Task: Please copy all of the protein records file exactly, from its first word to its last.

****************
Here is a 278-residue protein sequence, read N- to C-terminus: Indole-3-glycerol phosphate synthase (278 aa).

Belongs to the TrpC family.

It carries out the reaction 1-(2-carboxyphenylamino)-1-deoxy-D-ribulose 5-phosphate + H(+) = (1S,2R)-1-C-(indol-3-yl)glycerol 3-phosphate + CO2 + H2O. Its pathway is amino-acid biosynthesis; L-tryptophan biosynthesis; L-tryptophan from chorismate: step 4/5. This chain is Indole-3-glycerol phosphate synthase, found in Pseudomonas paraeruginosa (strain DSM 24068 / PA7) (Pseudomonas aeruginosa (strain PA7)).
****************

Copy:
Here is a 278-residue protein sequence, read N- to C-terminus: Indole-3-glycerol phosphate synthase (278 aa).

Belongs to the TrpC family.

It carries out the reaction 1-(2-carboxyphenylamino)-1-deoxy-D-ribulose 5-phosphate + H(+) = (1S,2R)-1-C-(indol-3-yl)glycerol 3-phosphate + CO2 + H2O. Its pathway is amino-acid biosynthesis; L-tryptophan biosynthesis; L-tryptophan from chorismate: step 4/5. This chain is Indole-3-glycerol phosphate synthase, found in Pseudomonas paraeruginosa (strain DSM 24068 / PA7) (Pseudomonas aeruginosa (strain PA7)).